Volkswagen can overtake Tesla to become the largest electric vehicle manufacturer by 2025, as the challenge of lifting production weakens its fiercest rival, the German group's chief executive has claimed.
"Elon must simultaneously ramp up two highly complex factories in Austin and Grünheide [near Berlin] — and expand production in Shanghai. That will cost him strength," Herbert Diess told workers at VW's Wolfsburg headquarters on Tuesday.
"We have to seize this opportunity and catch up quickly — by 2025 we can be in the lead," Diess added.
The confidence from the VW chief stands in contrast to comments he made just last month when he told a Financial Times conference that VW "didn't expect [its] main US competitor to be so fast and well prepared", and that it would be a "tight race" to be the dominant electric vehicle producer by the middle of the decade.
VW, which has invested more than €52 billion ($87.5b) in the development of battery-powered vehicles, plans to sell approximately 700,000 electric cars worldwide this year, less than half of the 1.5 million that Tesla chief executive Elon Musk suggested his brand would be able to deliver.
However, Tesla, which coped better than most competitors during the early stages of the semiconductor supply crisis, has more recently been plagued with production problems at its so-called gigafactories in the US, Europe and China.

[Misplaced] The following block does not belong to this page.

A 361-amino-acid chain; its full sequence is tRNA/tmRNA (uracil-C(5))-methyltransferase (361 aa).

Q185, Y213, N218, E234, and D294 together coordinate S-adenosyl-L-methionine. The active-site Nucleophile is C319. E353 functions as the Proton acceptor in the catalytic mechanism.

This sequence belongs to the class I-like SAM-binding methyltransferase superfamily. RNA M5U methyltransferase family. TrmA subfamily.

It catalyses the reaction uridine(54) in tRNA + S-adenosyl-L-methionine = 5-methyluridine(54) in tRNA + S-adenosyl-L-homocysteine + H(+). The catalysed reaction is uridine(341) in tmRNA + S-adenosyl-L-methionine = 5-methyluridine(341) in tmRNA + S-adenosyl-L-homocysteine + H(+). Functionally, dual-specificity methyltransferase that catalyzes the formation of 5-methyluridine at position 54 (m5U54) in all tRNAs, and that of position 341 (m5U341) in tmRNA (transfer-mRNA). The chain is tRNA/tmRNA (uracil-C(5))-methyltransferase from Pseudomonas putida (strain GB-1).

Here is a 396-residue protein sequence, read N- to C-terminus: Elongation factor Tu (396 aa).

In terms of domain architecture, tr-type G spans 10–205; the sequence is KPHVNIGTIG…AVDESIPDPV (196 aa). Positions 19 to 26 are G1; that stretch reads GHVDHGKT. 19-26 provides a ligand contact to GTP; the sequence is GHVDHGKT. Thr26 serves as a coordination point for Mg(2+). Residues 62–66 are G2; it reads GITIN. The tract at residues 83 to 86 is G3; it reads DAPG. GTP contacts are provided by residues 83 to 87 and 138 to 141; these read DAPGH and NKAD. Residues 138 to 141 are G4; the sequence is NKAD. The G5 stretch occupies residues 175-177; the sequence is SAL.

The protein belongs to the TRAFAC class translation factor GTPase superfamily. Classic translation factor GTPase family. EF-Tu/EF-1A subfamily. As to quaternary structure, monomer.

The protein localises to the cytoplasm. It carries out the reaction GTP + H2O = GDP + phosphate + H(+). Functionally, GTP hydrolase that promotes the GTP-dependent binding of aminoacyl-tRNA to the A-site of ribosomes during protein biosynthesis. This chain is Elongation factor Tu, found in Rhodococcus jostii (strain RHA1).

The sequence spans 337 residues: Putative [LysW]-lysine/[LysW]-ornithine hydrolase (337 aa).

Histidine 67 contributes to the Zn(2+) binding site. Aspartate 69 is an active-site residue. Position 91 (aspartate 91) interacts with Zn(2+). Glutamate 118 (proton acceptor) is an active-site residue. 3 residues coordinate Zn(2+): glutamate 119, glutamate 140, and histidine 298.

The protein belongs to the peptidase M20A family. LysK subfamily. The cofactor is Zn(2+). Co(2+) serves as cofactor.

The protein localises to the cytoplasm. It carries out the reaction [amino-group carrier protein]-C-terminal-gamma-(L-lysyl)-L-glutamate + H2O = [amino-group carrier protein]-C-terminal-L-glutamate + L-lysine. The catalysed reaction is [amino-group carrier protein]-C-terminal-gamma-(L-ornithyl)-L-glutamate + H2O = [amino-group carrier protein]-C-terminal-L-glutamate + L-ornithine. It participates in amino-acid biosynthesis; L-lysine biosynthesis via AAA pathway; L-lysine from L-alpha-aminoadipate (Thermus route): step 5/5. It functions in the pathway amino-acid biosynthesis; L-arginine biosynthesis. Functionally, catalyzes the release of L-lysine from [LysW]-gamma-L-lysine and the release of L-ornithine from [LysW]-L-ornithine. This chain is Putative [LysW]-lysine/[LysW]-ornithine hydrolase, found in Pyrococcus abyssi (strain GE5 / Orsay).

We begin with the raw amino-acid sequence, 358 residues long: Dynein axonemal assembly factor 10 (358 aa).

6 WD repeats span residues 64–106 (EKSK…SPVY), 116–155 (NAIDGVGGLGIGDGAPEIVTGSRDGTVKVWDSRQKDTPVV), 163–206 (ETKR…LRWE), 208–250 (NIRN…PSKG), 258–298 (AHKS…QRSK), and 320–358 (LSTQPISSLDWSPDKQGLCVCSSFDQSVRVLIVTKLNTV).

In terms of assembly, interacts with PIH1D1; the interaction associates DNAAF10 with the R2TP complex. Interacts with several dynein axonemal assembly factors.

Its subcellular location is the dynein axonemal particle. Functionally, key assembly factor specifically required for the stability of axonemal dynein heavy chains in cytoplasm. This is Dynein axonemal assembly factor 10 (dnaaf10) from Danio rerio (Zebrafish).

Musk told a Tesla owners' club last month that the company's plants in Texas and Germany were "gigantic money furnaces right now", losing billions of dollars as they struggle to secure parts and accelerate manufacturing in the face of global supply chain bottlenecks.
Diess, who is friendly with Musk and has credited the entrepreneur with popularising electric cars, seized on these developments in his address to staff, saying that while VW's strongest competitor "remains Tesla", the company was "weakening". His presentation contained a meme that showed actor Jason Momoa representing VW creeping up behind fellow actor Henry Cavill cast as Tesla.
In contrast, VW was running its electric plant in Zwickau at full capacity again after temporary shutdowns, while its factories in China had come back online after pandemic-related closures, Diess told employees.
As a result, VW "will close the gap to Tesla and not let it grow even larger" this year, predicted the chief executive. Musk said last week that he did not agree with industry forecasts predicting that VW would overtake Tesla this decade.
"We don't really think about other competitors," he told a Bloomberg event. "The demand for our cars is extremely high and the wait-list is long . . . We are increasing production capacity as fast as humanly possible."
Separately on Tuesday, Siemens announced it had invested US$450 million ($720.1m) for a minority stake in VW's North American charging network, known as Electrify America, in a deal that values the division at US$2.45b.
VW invested US$2b into Electrify America as part of a court settlement over the diesel emissions scandal. It plans to have 10,000 charging stations by 2026.
Tesla did not immediately respond to a request for comment on the remarks by Diess.
Written by: Joe Miller and Peter Campbell
© Financial Times